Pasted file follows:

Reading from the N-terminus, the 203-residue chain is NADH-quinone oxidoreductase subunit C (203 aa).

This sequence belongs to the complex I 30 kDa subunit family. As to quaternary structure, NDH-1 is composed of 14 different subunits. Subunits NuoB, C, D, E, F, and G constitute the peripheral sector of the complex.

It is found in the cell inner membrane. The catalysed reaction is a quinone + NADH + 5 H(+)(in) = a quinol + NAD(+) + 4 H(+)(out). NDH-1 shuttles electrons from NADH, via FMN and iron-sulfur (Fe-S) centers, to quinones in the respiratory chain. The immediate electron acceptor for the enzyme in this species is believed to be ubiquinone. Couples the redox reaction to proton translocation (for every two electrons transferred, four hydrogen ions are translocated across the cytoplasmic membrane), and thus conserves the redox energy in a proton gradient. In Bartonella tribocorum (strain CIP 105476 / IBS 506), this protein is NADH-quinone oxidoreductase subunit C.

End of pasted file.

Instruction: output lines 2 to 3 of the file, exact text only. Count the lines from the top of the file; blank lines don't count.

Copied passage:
This sequence belongs to the complex I 30 kDa subunit family. As to quaternary structure, NDH-1 is composed of 14 different subunits. Subunits NuoB, C, D, E, F, and G constitute the peripheral sector of the complex.

It is found in the cell inner membrane. The catalysed reaction is a quinone + NADH + 5 H(+)(in) = a quinol + NAD(+) + 4 H(+)(out). NDH-1 shuttles electrons from NADH, via FMN and iron-sulfur (Fe-S) centers, to quinones in the respiratory chain. The immediate electron acceptor for the enzyme in this species is believed to be ubiquinone. Couples the redox reaction to proton translocation (for every two electrons transferred, four hydrogen ions are translocated across the cytoplasmic membrane), and thus conserves the redox energy in a proton gradient. In Bartonella tribocorum (strain CIP 105476 / IBS 506), this protein is NADH-quinone oxidoreductase subunit C.